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Richard J. Freuler is the Faculty Coordinator for the Fundamentals of Engineering for Honors (FEH) Program in the OSU Engineering Education Innovation Center, and he teaches the three-quarter FEH engineering course sequence. He is also a Professor of Practice in the Aerospace Engineering Department and Associate Director of the Aeronautical and Astronautical Research Laboratory at Ohio State. Dr. Freuler earned his Bachelor of Aeronautical and Astronautical Engineering (1974), his BS in Computer and Information Science (1974), his MS in Aeronautical Engineering (1974), and his Ph.D. in Aeronautical and Astronautical Engineering (1991) all from The Ohio State University.

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Abstract
NOTE: The first page of text has been automatically extracted and included below in lieu of an abstract

Use of a Low-Cost Camera-Based Positioning System In a First-Year Engineering Cornerstone Design Project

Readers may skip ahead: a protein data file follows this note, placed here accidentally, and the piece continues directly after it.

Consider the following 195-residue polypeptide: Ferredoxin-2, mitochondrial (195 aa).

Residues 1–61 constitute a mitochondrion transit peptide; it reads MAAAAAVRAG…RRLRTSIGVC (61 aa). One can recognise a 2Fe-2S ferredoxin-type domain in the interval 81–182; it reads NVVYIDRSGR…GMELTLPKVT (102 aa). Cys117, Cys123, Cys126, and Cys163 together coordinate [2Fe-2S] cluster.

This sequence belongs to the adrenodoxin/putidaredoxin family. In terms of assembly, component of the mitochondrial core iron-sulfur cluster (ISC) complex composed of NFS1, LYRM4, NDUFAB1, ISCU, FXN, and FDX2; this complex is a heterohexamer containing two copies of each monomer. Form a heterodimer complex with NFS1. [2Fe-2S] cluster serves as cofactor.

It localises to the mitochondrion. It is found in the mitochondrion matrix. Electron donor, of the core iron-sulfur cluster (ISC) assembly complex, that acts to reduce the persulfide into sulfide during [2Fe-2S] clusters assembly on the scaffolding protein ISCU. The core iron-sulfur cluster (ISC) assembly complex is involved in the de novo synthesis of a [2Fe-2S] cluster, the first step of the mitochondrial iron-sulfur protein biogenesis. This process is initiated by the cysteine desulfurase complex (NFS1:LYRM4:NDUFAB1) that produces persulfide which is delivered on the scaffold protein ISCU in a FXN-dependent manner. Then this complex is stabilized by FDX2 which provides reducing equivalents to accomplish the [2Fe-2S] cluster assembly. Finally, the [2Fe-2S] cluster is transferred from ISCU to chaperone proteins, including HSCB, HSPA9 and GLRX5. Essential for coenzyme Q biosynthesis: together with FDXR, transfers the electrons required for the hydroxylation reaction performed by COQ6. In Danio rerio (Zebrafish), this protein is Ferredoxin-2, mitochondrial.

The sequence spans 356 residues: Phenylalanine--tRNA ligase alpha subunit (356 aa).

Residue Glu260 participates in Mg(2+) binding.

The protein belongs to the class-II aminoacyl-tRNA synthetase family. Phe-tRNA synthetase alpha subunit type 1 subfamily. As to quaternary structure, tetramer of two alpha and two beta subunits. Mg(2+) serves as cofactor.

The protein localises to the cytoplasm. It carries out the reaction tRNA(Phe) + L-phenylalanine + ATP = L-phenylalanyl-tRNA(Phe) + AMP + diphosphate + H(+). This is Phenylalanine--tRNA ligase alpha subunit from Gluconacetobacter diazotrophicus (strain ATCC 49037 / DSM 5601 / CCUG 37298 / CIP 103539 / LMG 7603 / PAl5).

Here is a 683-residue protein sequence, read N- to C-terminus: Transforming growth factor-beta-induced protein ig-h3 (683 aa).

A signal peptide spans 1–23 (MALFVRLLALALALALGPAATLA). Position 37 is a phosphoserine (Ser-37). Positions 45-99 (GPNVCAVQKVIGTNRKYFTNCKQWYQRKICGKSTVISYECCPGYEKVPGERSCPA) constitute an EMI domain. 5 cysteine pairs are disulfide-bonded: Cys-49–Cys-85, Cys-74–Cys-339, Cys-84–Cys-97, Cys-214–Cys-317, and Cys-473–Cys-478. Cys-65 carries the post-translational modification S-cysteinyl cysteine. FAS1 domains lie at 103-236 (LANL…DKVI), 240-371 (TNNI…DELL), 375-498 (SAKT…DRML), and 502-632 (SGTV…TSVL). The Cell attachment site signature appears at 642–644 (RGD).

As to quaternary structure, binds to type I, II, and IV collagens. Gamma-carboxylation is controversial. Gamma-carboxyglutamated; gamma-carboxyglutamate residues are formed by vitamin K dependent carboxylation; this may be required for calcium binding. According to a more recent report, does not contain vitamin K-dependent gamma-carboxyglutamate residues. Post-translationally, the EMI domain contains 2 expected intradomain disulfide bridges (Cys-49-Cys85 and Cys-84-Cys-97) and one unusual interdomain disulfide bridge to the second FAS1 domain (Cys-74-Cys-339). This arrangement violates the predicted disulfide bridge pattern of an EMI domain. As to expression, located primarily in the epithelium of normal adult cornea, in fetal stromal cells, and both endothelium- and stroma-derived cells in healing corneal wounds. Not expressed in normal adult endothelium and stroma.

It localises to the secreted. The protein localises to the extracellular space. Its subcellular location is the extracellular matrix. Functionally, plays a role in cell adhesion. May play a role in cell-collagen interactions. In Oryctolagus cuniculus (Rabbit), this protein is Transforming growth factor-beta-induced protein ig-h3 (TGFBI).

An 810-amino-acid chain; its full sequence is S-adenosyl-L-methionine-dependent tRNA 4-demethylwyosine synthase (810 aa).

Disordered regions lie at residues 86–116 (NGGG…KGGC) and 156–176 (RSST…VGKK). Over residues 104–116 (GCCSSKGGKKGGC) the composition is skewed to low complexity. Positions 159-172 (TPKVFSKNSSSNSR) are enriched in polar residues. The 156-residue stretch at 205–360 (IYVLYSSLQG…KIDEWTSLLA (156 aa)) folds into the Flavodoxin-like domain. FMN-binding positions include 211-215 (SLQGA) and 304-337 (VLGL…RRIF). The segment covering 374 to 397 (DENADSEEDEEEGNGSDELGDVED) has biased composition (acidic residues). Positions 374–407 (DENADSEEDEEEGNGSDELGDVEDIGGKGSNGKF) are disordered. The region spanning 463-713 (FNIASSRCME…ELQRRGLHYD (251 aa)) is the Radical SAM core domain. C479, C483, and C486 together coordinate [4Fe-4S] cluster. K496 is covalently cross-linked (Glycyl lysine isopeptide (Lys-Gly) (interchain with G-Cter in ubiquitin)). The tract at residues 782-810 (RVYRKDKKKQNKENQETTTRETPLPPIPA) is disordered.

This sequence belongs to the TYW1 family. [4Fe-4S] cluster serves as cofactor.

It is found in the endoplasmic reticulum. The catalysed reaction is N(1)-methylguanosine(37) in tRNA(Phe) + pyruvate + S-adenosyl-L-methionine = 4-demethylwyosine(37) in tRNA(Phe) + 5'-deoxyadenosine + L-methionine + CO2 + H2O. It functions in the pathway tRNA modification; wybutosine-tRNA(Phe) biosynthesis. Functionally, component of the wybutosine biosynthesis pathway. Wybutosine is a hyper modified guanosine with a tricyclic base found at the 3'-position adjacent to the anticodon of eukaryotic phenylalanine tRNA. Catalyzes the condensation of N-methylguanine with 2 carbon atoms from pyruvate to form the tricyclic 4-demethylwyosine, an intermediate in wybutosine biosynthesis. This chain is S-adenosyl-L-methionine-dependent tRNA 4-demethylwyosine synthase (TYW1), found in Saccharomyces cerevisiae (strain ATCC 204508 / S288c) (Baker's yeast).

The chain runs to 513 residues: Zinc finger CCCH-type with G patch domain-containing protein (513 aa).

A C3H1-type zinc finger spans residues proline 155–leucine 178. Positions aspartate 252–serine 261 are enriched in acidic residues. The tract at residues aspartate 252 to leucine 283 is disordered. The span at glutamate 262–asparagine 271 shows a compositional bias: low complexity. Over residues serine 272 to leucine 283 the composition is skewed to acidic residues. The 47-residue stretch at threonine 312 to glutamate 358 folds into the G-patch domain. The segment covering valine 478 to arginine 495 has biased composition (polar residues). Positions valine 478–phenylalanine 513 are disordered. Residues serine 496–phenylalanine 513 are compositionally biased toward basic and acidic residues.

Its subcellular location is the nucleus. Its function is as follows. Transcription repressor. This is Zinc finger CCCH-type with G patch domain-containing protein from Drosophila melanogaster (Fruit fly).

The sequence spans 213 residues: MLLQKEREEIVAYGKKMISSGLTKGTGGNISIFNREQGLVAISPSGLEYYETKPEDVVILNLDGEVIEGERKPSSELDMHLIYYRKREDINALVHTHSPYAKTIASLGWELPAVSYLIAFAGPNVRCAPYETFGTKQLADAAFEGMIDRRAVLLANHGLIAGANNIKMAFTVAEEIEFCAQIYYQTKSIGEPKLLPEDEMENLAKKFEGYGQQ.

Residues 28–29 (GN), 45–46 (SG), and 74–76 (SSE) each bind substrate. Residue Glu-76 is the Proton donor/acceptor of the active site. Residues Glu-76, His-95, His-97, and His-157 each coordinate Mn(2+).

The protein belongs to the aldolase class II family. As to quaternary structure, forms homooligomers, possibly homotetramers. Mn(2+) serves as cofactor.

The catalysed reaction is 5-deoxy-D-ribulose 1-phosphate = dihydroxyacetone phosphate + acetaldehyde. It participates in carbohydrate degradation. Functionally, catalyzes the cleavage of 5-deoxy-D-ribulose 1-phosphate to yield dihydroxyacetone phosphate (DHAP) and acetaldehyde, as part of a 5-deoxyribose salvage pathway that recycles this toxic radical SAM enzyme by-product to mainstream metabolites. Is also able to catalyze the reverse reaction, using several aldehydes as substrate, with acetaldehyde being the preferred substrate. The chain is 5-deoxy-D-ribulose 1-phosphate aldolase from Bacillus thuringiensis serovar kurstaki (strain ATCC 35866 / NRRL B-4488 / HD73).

Abstract

Although the concept of autonomous robot design projects has existed in engineering education for years as a tool for giving engineering students hands-on experience, in practice, the autonomy of these projects has been limited due to cost. Student programmers participating in these projects often have limited ways to interact with their environment autonomously, relying on low-cost sensors such as touch sensors instead of interacting with a high-cost camera-based positioning system. This not only limits the autonomy of the robot, but robs the student of valuable design and programming experience, since professional engineers often have access to tools such as the Global Positioning System (GPS).

Thus, it was desirable to build a low-cost positioning system that could be used to track the movements of student-built robots and to transmit position and orientation information. This system would not only aid in the autonomy of the student-built robots, but give the students hands-on experience interacting with such a positioning system, experience that would transfer to working on autonomous vehicles in industry.